From Importer to Exporter: India’s Defense Exports Witness Stellar Growth

Harsh V. Pant
Kartik Bommakanti

It may not be the age of war, as Narendra Modi reminded Vladimir Putin in September 2022, but a year later, India’s defence exports have witnessed a significant surge in 2023–24 with a growth of 21,083 crore. In fact, the last few financial years have witnessed steady and methodical increase in India’s defence exports to countries including the Seychelles, the Maldives, Mauritius and Ecuador.

These y-o-y increases started primarily in 2017-18, with the trajectory of defence exports hitting 4,682 crore, followed by a significant jump to 10,745 crore, which represented an increase of an impressive 129.49% in 2018-19. Then, a dip of 15.16% in defence export performance in 2019-20 to 9,115 crore was induced by the pandemic. A further decreased ensued in 2020-21 due to the continuation of Covid, by 7.47% to 8,434 crore.

The decrease in 2019-20 and 2020-21 was not as precipitous as the surge in defence export growth in the pre-pandemic phase. In the post-pandemic phase, defence exports regained their footing with an increase to 12,814 crore in 2022-23, which was higher than in the pre-pandemic year of 2018-19 when exports actually experienced a significant rise.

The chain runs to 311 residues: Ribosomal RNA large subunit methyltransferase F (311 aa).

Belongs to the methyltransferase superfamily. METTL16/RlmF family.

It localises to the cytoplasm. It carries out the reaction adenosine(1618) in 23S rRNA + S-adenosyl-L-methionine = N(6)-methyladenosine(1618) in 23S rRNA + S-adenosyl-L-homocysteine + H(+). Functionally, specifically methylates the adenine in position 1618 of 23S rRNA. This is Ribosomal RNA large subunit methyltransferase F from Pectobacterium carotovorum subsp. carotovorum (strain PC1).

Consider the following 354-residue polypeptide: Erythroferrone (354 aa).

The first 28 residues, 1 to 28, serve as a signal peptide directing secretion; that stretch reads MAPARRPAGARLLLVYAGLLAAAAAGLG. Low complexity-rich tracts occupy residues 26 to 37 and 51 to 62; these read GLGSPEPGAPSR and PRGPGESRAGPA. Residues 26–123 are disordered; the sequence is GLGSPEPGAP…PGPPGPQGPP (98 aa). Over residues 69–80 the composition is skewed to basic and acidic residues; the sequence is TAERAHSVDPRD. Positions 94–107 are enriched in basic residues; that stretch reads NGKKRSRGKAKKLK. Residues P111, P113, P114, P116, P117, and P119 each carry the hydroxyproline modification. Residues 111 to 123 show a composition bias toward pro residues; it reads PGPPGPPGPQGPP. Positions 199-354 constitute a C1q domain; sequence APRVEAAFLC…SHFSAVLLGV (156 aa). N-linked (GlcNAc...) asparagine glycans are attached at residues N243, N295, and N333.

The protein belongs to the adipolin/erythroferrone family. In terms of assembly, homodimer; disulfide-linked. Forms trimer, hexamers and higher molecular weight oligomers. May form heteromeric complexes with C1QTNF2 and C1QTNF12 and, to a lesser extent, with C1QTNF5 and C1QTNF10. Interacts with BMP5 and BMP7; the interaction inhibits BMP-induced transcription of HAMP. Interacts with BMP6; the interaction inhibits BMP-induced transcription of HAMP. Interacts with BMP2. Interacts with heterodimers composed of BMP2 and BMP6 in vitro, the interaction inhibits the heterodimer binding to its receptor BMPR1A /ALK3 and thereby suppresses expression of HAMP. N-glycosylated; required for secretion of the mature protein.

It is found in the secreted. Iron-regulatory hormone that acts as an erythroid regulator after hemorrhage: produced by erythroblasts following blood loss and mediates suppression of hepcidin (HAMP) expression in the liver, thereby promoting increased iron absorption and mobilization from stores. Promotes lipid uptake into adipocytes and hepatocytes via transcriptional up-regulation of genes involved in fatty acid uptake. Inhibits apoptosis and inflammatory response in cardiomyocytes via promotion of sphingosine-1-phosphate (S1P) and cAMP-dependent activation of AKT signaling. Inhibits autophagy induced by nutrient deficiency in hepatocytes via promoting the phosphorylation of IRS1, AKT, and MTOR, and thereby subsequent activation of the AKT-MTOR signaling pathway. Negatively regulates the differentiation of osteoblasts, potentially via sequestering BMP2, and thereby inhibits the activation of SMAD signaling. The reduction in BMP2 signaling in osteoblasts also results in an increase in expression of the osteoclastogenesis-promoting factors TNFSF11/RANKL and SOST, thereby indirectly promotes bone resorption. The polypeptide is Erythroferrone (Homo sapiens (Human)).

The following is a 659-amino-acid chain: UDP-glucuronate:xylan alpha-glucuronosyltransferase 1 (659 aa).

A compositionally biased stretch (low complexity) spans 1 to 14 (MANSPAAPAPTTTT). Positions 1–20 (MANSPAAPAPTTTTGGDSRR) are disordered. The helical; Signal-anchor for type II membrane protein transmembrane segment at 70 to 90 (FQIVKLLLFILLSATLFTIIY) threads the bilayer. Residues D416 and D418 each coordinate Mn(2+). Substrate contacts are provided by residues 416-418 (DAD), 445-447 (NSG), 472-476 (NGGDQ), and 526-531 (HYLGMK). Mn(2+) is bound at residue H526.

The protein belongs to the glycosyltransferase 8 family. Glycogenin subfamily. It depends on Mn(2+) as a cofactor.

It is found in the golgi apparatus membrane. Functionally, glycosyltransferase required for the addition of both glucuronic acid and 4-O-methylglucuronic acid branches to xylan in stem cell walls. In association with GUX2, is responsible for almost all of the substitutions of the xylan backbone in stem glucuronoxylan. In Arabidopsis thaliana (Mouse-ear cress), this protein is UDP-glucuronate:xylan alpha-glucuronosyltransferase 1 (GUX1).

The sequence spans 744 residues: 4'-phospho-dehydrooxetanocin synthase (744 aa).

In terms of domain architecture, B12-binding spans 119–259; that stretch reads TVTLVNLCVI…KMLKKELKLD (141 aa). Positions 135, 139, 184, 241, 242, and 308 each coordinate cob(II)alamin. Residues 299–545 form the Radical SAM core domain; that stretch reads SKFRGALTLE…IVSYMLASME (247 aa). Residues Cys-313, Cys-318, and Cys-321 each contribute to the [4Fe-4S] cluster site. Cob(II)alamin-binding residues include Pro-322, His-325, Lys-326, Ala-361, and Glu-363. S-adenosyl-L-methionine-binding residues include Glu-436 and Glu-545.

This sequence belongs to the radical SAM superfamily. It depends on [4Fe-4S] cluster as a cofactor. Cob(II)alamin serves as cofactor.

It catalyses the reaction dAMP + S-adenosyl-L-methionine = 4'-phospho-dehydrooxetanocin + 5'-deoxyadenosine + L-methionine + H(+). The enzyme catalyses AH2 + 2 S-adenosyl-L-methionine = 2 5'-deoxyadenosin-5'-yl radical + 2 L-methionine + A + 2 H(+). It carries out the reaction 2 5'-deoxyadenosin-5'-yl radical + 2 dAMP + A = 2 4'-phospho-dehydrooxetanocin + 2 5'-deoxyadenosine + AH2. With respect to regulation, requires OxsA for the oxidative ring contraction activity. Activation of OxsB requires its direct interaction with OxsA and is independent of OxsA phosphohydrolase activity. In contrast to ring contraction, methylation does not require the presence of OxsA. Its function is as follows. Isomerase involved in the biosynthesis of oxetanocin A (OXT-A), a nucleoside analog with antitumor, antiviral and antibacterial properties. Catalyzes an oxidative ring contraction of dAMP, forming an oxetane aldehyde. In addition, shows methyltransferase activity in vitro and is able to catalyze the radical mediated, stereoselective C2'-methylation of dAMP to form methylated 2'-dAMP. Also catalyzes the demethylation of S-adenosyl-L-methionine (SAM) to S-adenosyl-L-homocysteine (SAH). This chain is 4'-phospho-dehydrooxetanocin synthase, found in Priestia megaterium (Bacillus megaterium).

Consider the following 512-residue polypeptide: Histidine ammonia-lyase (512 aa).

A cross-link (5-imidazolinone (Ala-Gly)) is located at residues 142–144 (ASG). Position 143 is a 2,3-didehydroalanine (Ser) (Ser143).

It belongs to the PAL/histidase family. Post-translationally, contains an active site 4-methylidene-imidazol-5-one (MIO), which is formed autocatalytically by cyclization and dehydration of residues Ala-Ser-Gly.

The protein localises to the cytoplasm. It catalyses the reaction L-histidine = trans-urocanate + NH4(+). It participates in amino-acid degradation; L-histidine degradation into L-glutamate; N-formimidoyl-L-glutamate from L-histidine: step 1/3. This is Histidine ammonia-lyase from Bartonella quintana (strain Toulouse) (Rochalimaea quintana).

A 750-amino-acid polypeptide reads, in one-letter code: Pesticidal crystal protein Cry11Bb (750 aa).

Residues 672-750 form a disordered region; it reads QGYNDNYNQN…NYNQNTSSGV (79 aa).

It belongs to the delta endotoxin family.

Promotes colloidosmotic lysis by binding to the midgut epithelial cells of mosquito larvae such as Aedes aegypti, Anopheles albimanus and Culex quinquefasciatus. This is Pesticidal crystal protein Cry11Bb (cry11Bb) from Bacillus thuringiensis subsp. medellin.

2023-24 has witnessed a further increase, from 15,920 crore in 2022-23 to 21,083 crore, representing an increase of 32.43%. Notwithstanding the pandemic serving as a dampener, at no stage before the last decade have Indian defence exports experienced such a steep upward trajectory.

This increase is a direct result of reformist policies instituted by the GoI. Three critical factors have enabled this growth:

  1. Importantly, less imports Reduced dependence on foreign equipment manufacturers by way of greater thrust towards tapping into the design, production and manufacturing capabilities of domestic defence PSUs.
  2. Indigenous India Private companies and startups as part of GoI’s Atmanirbhar Bharat initiative. Another critical policy is GoI’s decision to create positive indigenisation lists comprising 4,666 items that are now sourced from domestic industry. These items include line replacement units, subsystems and spares, and components.

Of the 4,666 items identified for indigenous development and production under the indigenisation list, 2,920 items or 62.5%, have already undergone indigenisation. With 75% of the acquisition budget under the capital head dedicated to sourcing from Indian companies, GoI has permitted over 40 companies and JVs with overseas original equipment manufacturers (OEMs).

Supplementing this effort is GoI’s launch of ‘Innovations for Defence Excellence’ (iDEX), geared to fostering an ecosystem that generates innovation and stimulates development of technologies through tie-ups with academia, R&D institutions, startups and industry.